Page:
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A few weeks ago, I put myself up for auction. Well, not me exactlyat least not my body. I wouldnt have gotten any real money, either. Make no mistake though, I was definitely auctioning off sex, and to the highest bidder.
Since this is a cybersex column, you can probably guess: the auction was part of an online game. It's called Im in like with you and it's a new, invitation-only social networking site that lets members communicate when they win each others auctionsbid on with points, not cash. Its kind of like MySpace meets eBay: you set up a mini-profile where you can post pictures of yourself and answer get-to-know-you questions like, Whats your favorite drink? Each auction is kicked off with one short sentence written by the auctioneer. Then other players can respond with bids and equally short sentences, giving them seven words or so to show off their endless charmimportant, since the auctioneer gets to choose a winner among the top five highest bidders.
Im in like with you is supposed to inspire real-life dating, so most of the auction sentences are subtle and coy, like Whats your favorite place for drinks? or We should get together and bake cookies. Not being of the subtle persuasion myself, my first auction was a bit more direct. It read: Want some virtual ass? Since I wasnt looking for a real-life hook-up, I figured, why not earn points practicing putting out? Even cybersex-perts need to keep from getting rusty.
So I was surprised, just a few minutes after posting the auction, to get an e-mail from the games creator Dan, a graduate student in the city. Would it be really unprofessional, he wanted to know, if he bid on my auction? The question was surrounded by a careful sprinkle of uncomfortable smiley faces. Sure, I wrote back, why not? Id met Dan at a games festival earlier in the year, and he seemed nice. Anyways, I wasnt feeling picky. Good cybersex can happen with almost anybody.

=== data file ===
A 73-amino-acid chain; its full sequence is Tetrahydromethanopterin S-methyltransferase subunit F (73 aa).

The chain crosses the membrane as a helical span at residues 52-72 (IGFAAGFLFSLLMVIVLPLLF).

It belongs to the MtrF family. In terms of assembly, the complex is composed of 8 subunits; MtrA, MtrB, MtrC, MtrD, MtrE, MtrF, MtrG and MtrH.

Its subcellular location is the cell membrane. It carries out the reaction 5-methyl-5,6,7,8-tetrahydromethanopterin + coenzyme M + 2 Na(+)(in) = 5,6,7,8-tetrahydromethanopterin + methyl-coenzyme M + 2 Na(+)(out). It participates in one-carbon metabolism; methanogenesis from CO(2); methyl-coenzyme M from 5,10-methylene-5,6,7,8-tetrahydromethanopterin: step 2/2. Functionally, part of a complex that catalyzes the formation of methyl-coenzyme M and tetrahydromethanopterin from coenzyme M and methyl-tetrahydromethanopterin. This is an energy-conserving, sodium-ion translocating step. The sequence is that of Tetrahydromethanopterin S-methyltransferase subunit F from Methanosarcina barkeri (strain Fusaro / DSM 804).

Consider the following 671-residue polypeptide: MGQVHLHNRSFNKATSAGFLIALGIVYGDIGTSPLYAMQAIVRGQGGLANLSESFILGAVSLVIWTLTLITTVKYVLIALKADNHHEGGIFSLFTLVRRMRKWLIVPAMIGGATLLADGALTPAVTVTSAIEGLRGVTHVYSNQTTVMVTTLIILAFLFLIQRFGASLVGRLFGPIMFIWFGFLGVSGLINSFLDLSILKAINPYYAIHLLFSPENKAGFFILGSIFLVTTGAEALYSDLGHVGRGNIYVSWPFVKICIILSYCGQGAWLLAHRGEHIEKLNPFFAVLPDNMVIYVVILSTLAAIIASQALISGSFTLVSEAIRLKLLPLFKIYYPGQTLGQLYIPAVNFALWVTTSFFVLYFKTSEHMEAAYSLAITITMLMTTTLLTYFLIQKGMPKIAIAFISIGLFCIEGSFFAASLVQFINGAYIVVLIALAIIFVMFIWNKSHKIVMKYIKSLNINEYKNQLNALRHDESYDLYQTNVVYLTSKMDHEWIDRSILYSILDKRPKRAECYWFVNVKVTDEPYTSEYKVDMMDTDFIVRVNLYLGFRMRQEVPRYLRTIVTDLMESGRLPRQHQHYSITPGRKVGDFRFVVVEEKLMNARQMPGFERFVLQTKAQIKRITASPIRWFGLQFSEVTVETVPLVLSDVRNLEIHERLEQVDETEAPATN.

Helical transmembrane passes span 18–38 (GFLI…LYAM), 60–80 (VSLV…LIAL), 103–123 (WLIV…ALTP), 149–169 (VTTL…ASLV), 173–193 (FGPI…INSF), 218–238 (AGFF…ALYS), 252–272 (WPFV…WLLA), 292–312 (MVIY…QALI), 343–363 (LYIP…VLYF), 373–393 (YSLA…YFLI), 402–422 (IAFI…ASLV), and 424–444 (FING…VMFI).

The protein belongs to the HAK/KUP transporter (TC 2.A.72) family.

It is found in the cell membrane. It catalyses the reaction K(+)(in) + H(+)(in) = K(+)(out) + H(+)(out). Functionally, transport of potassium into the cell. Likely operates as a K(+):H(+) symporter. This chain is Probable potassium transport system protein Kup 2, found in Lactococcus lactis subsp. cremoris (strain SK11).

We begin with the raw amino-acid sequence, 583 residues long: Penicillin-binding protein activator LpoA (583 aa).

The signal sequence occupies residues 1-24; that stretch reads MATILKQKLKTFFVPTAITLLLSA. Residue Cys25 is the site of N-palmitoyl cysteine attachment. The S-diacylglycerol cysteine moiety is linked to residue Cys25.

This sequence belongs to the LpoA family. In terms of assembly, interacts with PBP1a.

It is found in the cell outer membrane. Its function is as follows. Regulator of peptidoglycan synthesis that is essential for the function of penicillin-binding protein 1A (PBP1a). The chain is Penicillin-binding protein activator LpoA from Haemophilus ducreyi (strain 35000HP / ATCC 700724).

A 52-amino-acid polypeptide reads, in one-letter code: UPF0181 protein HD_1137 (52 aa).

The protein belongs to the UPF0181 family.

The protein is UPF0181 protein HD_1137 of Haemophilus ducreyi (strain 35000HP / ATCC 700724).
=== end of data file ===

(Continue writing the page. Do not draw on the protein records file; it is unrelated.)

Dan wrote back, But what about your boyfriend? I have a fiancé, whom Dan had met at the festival, and I think he was trying to make sure he wasnt in for a long-distance beating. I assured him it was okay, since my fiancé was fine with it, and he was right therewhich he was. Still, over nearly a dozen e-mails in half an hour, Dan just couldnt be convinced. Finally he came out with his real question: How could my man be okay with me masturbating to another guy?
It turned out that, according to Dan, cybersex wasnt really cybersex unless both parties orgasmed. That means, in real life, both people had to have their hands down their pants, practicing the art of one-handed typing, and successfully get off. Anything less, said Dan, didnt even count.
As a parameter for cybersex-dom, Dans definition had never even occurred to me. Sure, cybersex might be at its "best" when everyone gets their real-life rocks off, but that hardly means thats the only time it counts. If nobody orgasms, doesnt real-life sex still count as sex? Besides, how can a cyber-er ever know for sure if the person on the other end of the screen has really come?
Even if theres no real-life climax, cybersex is still cybersex. That may seem strange, but its first and foremost a virtual act. It doesnt matter if your avatar is doing it doggy style in Second Life, if youre describing a blowjob in instant messager, or even if youre touching yourself in front of a web cam. Any sexual act you perform online can count. Just like in real life, virtual sex is in the eyeand only optionally the groinof the beholder.
And my auction? Unfortunately, it became all too virtual. The winning bidder wasnt even interested in scheduling our cyber rendezvous. He just wanted to know what publication I was writing my cybersex column forleaving me 300 points richer to bid on other people, but sexually bankrupt. Maybe theres something to be said for subtly after all.
Last week: Sex Advice for the Digital Age.
Click Me runs weekly. Contact Bonnie Ruberg at bonnie[at]heroine-sheik[dot]com.